QR codes are quite simple to understand. You scan it like a barcode and are typically directed to a website. You might consider them foolproof.
I was recently in Portugal on a river cruise where we were required to scan our QR code ID badge every time we left or returned to the ship. It’s a safety measure. I watched as a person held her card upside down so that her code could not be read by the scanner. She couldn’t understand why it didn’t work until staff assisted her. She did the same thing the next day.
We’ve all done stuff like that: Trying to insert a cable the wrong way, using the wrong switch to turn on the lights, or putting stamps on the wrong side of the envelope.
Here’s the point. No matter how well you design a solution or how much you prepare people for change, someone will always do it “wrong” – by your definition not theirs – in a way you did not expect. And usually, they will tell you that “it’s not working.” In other words, “it’s not me, it’s you.”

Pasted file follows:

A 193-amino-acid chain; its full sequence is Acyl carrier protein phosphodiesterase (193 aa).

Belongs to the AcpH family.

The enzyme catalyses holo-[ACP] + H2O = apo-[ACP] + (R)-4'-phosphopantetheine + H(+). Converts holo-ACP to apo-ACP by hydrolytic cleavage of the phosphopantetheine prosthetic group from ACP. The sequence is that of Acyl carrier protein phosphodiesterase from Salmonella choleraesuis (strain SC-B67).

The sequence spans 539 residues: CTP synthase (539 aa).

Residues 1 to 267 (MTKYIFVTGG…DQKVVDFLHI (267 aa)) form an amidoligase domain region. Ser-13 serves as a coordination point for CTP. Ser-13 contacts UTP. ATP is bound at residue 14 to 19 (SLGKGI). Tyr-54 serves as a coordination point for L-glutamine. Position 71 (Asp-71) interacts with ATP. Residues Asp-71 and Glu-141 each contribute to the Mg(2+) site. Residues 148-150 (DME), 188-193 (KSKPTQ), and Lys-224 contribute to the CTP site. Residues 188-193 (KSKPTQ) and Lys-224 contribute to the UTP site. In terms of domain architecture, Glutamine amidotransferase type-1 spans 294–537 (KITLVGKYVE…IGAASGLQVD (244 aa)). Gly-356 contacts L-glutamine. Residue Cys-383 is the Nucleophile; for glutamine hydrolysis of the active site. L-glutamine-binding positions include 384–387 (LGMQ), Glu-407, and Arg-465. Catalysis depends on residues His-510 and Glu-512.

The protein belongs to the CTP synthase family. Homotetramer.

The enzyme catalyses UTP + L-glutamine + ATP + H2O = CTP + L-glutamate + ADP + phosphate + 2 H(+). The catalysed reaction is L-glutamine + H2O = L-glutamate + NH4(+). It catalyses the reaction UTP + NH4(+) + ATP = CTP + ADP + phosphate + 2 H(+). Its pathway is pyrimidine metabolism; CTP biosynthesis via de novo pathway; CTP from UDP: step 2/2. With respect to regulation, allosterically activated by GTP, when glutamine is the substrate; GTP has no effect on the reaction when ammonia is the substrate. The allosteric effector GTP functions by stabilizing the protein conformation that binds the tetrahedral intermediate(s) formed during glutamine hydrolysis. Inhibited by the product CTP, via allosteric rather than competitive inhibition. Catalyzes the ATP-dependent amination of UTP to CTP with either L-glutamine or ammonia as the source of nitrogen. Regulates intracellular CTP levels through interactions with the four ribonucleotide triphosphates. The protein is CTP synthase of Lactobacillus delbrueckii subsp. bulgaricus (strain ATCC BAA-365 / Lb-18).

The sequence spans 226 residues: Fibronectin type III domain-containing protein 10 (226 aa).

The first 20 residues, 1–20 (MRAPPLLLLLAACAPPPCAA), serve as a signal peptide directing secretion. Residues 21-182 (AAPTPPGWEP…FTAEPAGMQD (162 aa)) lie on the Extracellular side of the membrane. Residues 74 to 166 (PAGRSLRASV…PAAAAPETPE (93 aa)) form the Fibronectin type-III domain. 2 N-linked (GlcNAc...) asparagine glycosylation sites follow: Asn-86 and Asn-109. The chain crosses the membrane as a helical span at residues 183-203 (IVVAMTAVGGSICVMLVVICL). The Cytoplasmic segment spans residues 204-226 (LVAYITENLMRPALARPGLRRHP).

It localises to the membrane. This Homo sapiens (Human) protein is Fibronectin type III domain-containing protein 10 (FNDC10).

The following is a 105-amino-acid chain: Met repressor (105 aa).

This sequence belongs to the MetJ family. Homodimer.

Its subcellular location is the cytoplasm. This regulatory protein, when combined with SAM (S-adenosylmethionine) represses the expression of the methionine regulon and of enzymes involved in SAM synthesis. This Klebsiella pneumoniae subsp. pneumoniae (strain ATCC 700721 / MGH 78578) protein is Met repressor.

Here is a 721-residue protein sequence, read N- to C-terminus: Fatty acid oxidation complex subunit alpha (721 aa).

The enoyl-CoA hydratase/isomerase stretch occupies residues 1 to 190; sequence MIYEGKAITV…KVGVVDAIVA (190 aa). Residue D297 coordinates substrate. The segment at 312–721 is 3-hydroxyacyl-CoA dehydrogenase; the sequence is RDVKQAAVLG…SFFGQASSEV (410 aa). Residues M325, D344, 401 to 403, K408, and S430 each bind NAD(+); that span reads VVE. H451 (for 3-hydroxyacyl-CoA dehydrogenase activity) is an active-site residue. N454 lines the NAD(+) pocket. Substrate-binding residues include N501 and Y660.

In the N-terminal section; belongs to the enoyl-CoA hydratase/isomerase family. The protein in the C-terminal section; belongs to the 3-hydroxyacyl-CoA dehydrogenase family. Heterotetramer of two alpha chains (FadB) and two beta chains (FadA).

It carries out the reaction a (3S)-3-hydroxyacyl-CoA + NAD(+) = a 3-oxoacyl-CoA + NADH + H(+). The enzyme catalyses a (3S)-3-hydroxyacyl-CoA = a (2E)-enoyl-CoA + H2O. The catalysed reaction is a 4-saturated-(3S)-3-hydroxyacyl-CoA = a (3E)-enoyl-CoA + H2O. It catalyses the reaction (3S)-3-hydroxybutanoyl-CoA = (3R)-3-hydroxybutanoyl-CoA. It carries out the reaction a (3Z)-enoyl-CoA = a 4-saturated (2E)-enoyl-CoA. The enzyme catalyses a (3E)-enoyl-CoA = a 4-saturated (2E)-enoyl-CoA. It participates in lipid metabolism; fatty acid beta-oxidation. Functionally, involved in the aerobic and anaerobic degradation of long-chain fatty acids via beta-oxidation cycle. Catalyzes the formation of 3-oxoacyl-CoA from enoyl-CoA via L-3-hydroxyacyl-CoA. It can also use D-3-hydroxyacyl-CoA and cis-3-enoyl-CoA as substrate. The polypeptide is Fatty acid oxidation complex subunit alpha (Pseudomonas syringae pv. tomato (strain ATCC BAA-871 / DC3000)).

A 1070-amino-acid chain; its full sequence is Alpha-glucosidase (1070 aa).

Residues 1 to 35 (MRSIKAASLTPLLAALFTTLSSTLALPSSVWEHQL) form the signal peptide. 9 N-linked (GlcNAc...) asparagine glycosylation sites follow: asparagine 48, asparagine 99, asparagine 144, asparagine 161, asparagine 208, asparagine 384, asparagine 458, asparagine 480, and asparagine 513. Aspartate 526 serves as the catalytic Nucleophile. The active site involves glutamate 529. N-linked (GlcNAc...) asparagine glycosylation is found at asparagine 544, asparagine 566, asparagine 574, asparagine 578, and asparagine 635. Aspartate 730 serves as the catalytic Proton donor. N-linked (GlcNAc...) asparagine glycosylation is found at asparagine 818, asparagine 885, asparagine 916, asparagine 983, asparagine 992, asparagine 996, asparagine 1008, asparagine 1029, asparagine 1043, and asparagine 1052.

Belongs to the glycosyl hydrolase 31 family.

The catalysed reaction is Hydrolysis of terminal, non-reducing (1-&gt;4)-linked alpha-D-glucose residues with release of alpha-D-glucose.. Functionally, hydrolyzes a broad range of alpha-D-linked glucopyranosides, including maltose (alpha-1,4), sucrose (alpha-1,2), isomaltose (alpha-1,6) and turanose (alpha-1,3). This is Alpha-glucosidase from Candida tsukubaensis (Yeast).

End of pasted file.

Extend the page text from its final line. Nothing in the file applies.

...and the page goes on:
They’re right. Some type of logic led them to this point. Assumptions based on a different set of experiences. They’re not trying to do it wrong, they’ve just followed a different set of assumptions or experiences that made sense to them. The flipside of our QR code ID showed our names. I’m sure the woman believed that the card reader would pick up her name. Or perhaps that it would work like a chip in a credit card. Understandable.
So when rolling out change, expect the unexpected.
Whatever you expect them to do or train them to do, someone will find a creative way to do it differently. The worst thing you can do is punish them. The best thing you can do is congratulate them for trying and then point to a new approach.
Call it creative adaptation. Expect the unexpected. It WILL happen!